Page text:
Work to Live, or Live to Work?

With London living costs remaining sky high (rents rose 6.6 per cent in the year to last August while the Retail Price Index hovered around 5 per cent in 2011) while wages remain relatively flat, registering growth of around 1.4 per cent last year in the UK, I’m wondering how long it’ll be before it’s not worth going to work any more. How long before we all just think fuck this and stop bothering, creating a social revolution in the process? Because work’s really not all that fun, is it?

Meanwhile, there are fewer ‘dream jobs’ around, as evidenced by the fact you now need three years’ experience and a doctorate to become a waiter. The bubble truly has burst, covering the western world in a slimy recession. The efforts of mass graduation that had us all believing we would walk into 30k first jobs, and it would be uphill from there, have faltered. Many degrees became effectively worthless, and led to nothing more than ‘internships’ and Dickensian-sounding ‘work schemes’. In retail, too. What an insult. Wasn’t I doing that at 15 and getting paid?

There’s no denying there’s been a paradigm shift. But it’s not all bad. As Niccolò Machiavelli said, ‘Never waste the opportunities offered by a good crisis’ – a phrase bandied about much in the last three years.

The thing is, when work is a soul-destroying-pain-in-the-arse but you’re being paid huge sums of money to do it, you’re less likely to look at your life and question whether you’re really satisfied or not. When work is a soul-destroying-pain-in-the-arse and you’re still heating the house with an oven, you’re more likely to think, ‘Hey, this isn’t optimal, what am I going to do?!’

So I think people are being more creative. Many people I know are channelling their needs that are unmet in the formal labour market into blogs, freelance work, music, extra-curricular projects, while doing jobs around this to make ends meet.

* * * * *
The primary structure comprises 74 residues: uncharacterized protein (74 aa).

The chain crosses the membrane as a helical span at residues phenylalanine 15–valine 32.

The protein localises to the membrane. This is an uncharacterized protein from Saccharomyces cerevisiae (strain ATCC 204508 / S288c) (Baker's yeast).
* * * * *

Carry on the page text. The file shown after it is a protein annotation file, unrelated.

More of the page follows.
And it seems I’m not alone in finding this. According to a recent Psychologies magazine article, people are increasingly taking the ‘portfolio career’ approach – doing more than one job to balance the activities that remunerate us well, with those that reward us. The magazine cites a study which finds that 65 per cent of the UK’s 1.15 million people who have two or more jobs do so out of choice.

This, according to the article, is a relatively new phenomenon connected with the recession, and is giving people more flexibility and freedom. And of course the internet makes so many more things possible: projects can be up and running at little or no cost; people can disseminate their ideas.

So the fat paycheck dream is dead. Well, good. Because how hollow is that anyway?

Image By DeclanTM courtesy of Flickr

1 Response

  1. Chloe Jones

    I fully agree! the recession is at least making us think outside the box and question mindless career ‘progression’. Life is too short to be miserable AND underpaid!

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